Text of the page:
By day Celestina Mahovic works for quantity surveying practice Solomons Europe, but in her spare time she pursues her passion for embroidery and raising awareness of the environmental impact of “fast fashion”

Celestina Mahović, 33, is an Assistant Quantity Surveyor at Solomons Europe. Originally from Gosforth and now living in Carlisle, she juggles a busy day-job working on high profile projects and completing a master’s degree in Quantity Surveying with her passion for sustainable fashion and unique clothing creations.

She says: " became interested in sewing because my mum was always embroidering when I was younger. I suppose I’ve taken it a step further! I started off making clothes for amateur dramatic performances. Things spiralled after I did a friend’s wedding dress. It included a light up! After that people kept asking me to do bits and bobs for them.

I decided to set up my business CM Creations. I do my own designs and also requests. Sometimes it can be embroidering a princess or a superhero on kids clothing, or something more intense and expensive, like a detailed map of Cumbria on the back of a coat! A friend wanted a shawl for her wedding that told a story about all the places they’d travelled together. The embroidery glowed in the dark, so later on during the party it lit up! I’m focused on denim jackets at the moment, which I really enjoy as you can wear them anywhere. I made, and sold, about 30 during the Covid-19 lockdown. All the jackets are second hand and the fabrics I use have had a previous life.

A big motivation for me is that it is about doing something nice for somebody – something that’s special to them and they really want. And it doesn’t have to cost the earth, in terms of money and the environment. There’s a big sustainability element to what I do through CM Creations and also Clothes Swap Cumbria, which I started up with my friend Ellie around five years ago.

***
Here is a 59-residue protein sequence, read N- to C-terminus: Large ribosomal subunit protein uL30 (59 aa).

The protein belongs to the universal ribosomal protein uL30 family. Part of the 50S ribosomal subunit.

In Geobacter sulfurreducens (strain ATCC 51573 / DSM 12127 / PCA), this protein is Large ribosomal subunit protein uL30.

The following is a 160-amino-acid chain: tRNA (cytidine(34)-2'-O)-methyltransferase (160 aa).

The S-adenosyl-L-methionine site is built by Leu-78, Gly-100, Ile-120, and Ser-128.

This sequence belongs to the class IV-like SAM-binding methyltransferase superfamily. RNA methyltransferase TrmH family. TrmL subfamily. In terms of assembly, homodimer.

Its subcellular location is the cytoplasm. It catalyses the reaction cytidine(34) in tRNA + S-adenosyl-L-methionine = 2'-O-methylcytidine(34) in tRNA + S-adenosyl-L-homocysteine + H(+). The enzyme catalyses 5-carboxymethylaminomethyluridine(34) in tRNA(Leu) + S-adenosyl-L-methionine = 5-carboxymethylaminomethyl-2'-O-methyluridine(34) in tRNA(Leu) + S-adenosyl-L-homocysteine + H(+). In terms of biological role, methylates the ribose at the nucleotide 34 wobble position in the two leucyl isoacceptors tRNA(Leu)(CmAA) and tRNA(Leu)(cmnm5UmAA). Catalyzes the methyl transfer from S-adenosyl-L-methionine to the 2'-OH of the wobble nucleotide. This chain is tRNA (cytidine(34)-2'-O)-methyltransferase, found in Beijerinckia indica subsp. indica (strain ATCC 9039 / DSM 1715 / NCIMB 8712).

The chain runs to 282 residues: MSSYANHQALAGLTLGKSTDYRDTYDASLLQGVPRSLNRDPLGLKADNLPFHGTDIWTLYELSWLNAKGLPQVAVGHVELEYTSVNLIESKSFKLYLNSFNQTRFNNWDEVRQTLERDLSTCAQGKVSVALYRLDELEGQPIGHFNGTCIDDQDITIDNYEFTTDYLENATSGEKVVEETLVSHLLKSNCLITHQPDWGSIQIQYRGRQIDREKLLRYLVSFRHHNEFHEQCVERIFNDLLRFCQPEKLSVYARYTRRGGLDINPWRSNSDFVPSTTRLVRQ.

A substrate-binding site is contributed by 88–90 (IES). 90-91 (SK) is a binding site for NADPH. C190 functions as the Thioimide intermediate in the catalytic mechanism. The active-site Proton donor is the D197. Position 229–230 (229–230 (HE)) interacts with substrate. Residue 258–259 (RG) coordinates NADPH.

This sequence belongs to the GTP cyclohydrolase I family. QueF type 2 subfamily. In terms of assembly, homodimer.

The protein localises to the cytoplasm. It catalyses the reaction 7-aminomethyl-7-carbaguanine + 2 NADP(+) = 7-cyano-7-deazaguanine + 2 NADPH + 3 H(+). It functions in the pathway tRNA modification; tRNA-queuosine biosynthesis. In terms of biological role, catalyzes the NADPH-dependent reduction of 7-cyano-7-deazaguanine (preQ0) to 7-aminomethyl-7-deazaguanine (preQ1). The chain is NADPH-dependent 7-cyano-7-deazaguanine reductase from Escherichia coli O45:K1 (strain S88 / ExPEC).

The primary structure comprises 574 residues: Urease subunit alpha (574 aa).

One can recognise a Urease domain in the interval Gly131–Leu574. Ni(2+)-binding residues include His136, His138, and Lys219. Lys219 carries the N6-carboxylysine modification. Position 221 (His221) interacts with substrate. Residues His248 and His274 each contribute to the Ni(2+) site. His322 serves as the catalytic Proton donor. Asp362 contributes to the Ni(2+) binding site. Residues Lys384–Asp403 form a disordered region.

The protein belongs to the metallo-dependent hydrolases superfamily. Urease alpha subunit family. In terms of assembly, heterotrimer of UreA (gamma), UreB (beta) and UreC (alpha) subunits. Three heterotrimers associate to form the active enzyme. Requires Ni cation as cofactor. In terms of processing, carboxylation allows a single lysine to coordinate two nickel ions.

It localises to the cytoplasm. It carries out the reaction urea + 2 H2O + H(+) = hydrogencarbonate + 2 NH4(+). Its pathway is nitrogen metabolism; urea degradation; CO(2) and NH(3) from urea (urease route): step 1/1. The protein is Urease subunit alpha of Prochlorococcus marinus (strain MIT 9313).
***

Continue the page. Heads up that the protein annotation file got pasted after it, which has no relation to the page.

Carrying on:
At first Clothes Swap Cumbria was just us and a couple of friends, but now it’s become much bigger with events regularly taking place across the county, we have recently linked up with the Carlisle Repair Café and will be running swaps at the end of each month. Any money we make goes into a pot which we use to help other people set up their own clothes swaps. We love the way it brings people together to chat, connect, and enjoy themselves. And we try to get the sustainability message across in a fun and engaging way. It’s much better for the environment if people just swap their clothes.

The stats on the environmental impact of clothes production are quite mind-blowing. Oxfam estimates it would take 13 years for a person to drink the water needed to produce just one t-shirt and a pair of jeans, and the emissions from new clothing bought in the UK each month is greater than flying around the world 900 times. Everyone knows about cheap clothes being made overseas by people working in terrible conditions for little money. But it’s not just happening in places like India. There have been recent cases of people being paid under the minimum wage in the UK. We want to encourage people to dig a bit deeper about where their clothes come from.

We’re also keen to keep traditional skills alive. We run sewing workshops and I do sewing machine courses to help people repair their clothes for a small fee, which I donate to charity. It’s something that people associate with older people, and women in particular, but it doesn’t have to be. I find it quite therapeutic because I’m focusing on just one thing, and its nothing to do with my day job. Saying that, I’ve been asked to embroider boiler suits for a lady who’s secured money from the Arts Council for a project on the old Marchon industrial site in Whitehaven. I’ll be doing something like a map of the industrial site on the back. Working in construction, it’s nice to have that link between what I do inside and outside of work.

I’d still be doing something creative even if I wasn’t doing embroidery. I suppose that’s just the way my brain works! I have a degree in law and worked in legal costs before becoming a Quantity Surveyor. My only link with fashion was a short stint as a support worker in an art college’s fashion department, which was I found really interesting. I’ve sometimes though if I should do a qualification in it, but then I’m quite happy for it to just be a hobby."

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